Before NFA?


January 2, 2010, 11:31 PM
I was wondering if anyone knew what the prices of full auto firearms were before 1934? I would like to know cause I just watched public enemies and thought about how much they were and how available. Could you just walk into any hardware/gun store and pick one up?

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January 2, 2010, 11:33 PM
The Thompson gun was nearly $200, IIRC. And you'd generally order from the company, not many stores were going to stock something worth 6 months of pay.

January 2, 2010, 11:35 PM
My dealer in DFW Texas, Nick Tilotta, who has around 90 full auto Tommy guns from the 1920's said that Tommy Guns were sold in hardware stores for around $200. That was a great deal of money then. I've handled many of his guns and they're a work of art. Handmade and very heavy.

January 2, 2010, 11:39 PM,4b401e3c&geometry=4x3-1-01&display=split

if this pulls, this is his collection. These are all 1921 or 1928 Tommy guns. I enjoyed messing with the MG42. The Macs were horrible

General Geoff
January 3, 2010, 12:01 AM
Just as a comparison: in 1927, you could buy a brand new Ford Model T for ~$250. So yes, $200 for a firearm was very expensive indeed.

January 3, 2010, 12:27 AM
And remember, in 1934 when the NFA was passed, the tax at that time was still $200. I don't think the intent of that could have been anything other than a defacto ban, since no one but the very rich could have afforded that. 76 years later it is still keeping out the "average" gun owner, but since the amount has never been corrected for inflation, the "average joe" can pay the tax if he wants to.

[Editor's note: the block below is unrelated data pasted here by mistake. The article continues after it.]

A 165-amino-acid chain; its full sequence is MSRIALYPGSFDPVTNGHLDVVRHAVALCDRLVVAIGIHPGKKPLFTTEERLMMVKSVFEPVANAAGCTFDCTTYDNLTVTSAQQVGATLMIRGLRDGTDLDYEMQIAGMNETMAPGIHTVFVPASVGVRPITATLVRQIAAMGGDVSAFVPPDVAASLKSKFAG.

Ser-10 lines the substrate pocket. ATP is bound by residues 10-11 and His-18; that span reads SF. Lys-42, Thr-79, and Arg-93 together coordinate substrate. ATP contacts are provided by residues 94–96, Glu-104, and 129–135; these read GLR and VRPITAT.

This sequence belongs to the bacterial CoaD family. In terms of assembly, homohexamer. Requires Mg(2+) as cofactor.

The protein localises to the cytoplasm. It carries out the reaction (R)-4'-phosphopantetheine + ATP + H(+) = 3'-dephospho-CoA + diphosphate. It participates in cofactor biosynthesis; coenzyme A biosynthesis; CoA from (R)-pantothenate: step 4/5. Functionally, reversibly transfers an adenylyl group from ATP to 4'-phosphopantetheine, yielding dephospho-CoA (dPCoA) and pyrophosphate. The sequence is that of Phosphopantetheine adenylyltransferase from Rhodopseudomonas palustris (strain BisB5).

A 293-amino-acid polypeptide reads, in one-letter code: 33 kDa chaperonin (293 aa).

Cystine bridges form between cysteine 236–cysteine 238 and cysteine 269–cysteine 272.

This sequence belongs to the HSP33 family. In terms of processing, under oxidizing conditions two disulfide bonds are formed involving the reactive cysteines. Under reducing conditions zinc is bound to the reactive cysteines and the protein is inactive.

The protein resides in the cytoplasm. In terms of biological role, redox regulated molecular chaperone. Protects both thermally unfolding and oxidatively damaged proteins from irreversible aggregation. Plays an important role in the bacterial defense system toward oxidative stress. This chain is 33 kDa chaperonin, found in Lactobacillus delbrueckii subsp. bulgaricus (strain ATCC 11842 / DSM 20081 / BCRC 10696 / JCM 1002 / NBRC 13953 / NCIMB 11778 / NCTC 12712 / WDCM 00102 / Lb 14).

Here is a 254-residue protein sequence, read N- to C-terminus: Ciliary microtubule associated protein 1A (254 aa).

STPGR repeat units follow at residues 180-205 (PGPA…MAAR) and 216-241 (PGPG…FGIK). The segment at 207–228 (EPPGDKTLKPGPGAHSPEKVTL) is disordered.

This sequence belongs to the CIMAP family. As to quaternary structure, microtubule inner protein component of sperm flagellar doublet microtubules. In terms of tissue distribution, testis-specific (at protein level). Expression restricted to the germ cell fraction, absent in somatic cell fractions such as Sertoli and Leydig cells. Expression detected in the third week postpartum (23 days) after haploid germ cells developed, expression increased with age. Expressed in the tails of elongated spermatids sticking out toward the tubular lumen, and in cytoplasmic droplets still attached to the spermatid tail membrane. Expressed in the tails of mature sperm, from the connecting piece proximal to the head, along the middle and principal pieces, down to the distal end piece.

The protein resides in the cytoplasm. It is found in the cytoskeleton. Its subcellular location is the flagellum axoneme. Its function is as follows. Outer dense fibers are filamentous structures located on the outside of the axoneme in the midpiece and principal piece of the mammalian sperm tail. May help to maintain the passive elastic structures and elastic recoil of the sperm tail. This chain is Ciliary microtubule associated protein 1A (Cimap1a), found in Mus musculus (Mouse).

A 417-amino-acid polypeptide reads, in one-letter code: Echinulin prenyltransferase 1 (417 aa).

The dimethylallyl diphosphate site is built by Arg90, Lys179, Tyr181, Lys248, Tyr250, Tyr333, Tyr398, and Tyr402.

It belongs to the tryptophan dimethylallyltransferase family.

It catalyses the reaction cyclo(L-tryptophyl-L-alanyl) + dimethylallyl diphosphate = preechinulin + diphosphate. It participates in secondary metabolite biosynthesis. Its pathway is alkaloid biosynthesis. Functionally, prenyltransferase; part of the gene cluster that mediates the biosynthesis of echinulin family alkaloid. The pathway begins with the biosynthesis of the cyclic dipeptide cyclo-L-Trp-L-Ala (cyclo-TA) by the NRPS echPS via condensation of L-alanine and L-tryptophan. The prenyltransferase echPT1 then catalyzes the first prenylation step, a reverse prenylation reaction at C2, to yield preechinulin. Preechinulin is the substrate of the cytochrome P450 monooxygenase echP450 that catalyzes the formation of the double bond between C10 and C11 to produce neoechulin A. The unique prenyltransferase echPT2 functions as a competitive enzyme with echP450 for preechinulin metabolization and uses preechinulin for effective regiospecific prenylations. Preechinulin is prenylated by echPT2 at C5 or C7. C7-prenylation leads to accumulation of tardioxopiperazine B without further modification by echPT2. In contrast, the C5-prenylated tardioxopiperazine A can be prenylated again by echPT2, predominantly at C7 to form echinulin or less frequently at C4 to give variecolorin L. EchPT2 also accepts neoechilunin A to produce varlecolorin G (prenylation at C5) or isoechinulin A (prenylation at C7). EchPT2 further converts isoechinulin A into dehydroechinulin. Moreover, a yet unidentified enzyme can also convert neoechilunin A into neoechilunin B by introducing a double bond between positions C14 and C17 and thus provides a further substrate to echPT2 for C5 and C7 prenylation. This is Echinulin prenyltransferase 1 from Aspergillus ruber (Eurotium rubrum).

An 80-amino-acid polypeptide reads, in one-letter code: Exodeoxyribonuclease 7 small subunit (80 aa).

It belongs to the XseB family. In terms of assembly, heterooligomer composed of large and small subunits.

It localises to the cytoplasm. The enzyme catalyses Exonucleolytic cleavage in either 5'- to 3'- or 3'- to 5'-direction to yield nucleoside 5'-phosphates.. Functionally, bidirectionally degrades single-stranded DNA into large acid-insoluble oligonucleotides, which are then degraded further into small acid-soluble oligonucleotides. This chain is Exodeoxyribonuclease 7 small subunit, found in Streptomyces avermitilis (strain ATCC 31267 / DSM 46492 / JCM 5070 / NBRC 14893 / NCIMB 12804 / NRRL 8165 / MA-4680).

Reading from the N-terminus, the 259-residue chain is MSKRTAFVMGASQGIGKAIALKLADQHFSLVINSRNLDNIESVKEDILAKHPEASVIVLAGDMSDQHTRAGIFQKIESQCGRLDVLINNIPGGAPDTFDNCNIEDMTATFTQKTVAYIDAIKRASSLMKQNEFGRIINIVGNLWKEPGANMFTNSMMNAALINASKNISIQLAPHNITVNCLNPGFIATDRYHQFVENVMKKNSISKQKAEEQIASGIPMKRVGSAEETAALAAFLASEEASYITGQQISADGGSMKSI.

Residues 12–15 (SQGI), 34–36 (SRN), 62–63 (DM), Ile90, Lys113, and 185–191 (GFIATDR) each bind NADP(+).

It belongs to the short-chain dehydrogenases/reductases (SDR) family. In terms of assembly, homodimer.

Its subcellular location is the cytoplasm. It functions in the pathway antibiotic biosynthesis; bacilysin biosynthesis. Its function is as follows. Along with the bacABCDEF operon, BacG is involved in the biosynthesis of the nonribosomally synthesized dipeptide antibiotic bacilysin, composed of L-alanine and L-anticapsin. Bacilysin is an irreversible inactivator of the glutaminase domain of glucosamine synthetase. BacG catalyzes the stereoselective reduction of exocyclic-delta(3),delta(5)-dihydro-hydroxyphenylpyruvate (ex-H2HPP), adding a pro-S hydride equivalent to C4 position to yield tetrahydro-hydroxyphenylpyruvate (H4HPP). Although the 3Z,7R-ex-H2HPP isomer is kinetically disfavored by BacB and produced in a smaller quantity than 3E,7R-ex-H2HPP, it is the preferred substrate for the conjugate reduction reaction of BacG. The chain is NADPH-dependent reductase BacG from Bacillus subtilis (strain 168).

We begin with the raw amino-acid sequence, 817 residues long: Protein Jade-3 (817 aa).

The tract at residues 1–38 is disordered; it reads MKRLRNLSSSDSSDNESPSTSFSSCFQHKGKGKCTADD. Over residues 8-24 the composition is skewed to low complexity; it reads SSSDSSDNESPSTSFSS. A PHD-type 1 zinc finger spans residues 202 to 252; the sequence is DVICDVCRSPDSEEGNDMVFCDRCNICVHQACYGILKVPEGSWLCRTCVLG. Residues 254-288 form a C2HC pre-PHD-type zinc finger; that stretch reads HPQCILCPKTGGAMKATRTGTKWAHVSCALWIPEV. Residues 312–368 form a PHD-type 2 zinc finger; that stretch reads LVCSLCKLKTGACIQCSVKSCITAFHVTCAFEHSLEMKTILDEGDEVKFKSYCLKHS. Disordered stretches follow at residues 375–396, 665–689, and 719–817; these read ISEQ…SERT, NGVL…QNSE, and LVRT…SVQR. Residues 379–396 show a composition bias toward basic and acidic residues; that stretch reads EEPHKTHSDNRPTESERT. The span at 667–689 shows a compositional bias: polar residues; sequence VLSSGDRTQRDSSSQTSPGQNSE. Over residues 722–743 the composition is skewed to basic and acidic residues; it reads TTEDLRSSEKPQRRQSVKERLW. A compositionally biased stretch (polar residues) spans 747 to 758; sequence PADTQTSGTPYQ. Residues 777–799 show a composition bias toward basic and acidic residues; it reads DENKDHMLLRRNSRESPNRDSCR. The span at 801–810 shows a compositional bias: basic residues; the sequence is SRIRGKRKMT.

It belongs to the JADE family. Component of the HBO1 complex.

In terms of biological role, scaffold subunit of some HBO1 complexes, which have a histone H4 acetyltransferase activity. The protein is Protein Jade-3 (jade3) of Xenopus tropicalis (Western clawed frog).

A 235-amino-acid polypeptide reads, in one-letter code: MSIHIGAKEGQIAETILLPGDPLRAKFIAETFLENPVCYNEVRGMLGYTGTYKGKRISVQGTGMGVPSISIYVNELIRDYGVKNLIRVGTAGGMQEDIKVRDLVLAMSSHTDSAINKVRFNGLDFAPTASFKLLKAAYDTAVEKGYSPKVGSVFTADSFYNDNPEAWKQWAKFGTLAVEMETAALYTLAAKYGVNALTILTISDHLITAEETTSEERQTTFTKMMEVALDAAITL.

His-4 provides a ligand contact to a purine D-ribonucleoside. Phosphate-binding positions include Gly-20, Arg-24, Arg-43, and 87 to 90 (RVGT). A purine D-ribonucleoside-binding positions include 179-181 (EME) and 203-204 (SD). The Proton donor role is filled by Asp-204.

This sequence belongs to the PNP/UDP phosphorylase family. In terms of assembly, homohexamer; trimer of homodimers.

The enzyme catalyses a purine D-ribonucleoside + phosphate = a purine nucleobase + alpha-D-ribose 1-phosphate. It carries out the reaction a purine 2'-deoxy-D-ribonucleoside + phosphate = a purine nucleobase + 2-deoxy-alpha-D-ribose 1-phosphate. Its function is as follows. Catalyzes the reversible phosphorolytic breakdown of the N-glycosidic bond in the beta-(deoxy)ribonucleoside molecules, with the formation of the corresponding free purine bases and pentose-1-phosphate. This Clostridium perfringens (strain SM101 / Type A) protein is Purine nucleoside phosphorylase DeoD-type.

The '86 new machine gun ban has effectively relegated machine guns only to the wealthy. But not because of the tax.

January 3, 2010, 12:44 AM
What $200 invested in 1928 would be worth today (compounded annually over 81 years)

At 10% $450,648.05
at 9% $215,068.26
at 8% $101,942.24
at 7% $47,986.16
at 6% $22,428.75
at 5% $10,407.90

According to the US Bureau of Labor Stastics, the buying value of $200 in 1928 would be the equivalent of $2,530.18 in 2009 (the calculator won't calculate for 2010 yet.)

The S&P500 compound annual growth rate from Jan 1 1928 to Dec 31, 2008 was 9.32%, so if your grandfather had invested $200 on Jan 1 1928, it would be worth $272,708.99

I don't know what a mint 1928 Thompson goes for today, but it looks like the stock market probably beat it.

January 3, 2010, 12:56 AM
And the primary reason that gun would be worth what it is today is because of the 86 ban, not natural market forces. I assume a mint 1920s model would have some inherent collectors value regardless of the '86 ban, but the '86 ban is still going to be a big factor.

January 3, 2010, 01:20 AM
Prior to the '86 ban, from what I understand, FA guns were only nominally more expensive than their semi-auto equivalents. Not counting the tax stamp. E.g. if an AR-15 in 1985 would have sold for, say $400, an M-16 would have sold for $500-600 before the tax stamp. Not saying that's what the actual prices were, just an illustration. In fact I seem to recall seeing a non-transferable M-4 at a gun show that was advertised for sale for $800 a few years ago. You had to be a LEA to buy it, but the price was within $100 of the semi-auto only M-4geries a few tables down the aisle.

January 3, 2010, 09:29 AM
In the case of an AR-15, the only differences between select fire and semi-only are a slightly different carrier (in some cases) and different shaped trigger parts, plus one extra trigger part (sometimes requiring an extra pin hole in the receiver). If there is even $100 difference in retail, that is coming from something other than the actual cost differences in the parts.

Art Eatman
January 3, 2010, 11:22 AM
Off the investment and back to gun prices: In 1982, a brand-new full-auto Thompson retailed for around $740 plus sales tax. I test-fired one at a dealer's before he made delivery.

In the WW II era, a Model 70 Winchester retailed for around $54, from an ad I saw in an American Rifleman of that era. The SuperGrade was around $70 or so.

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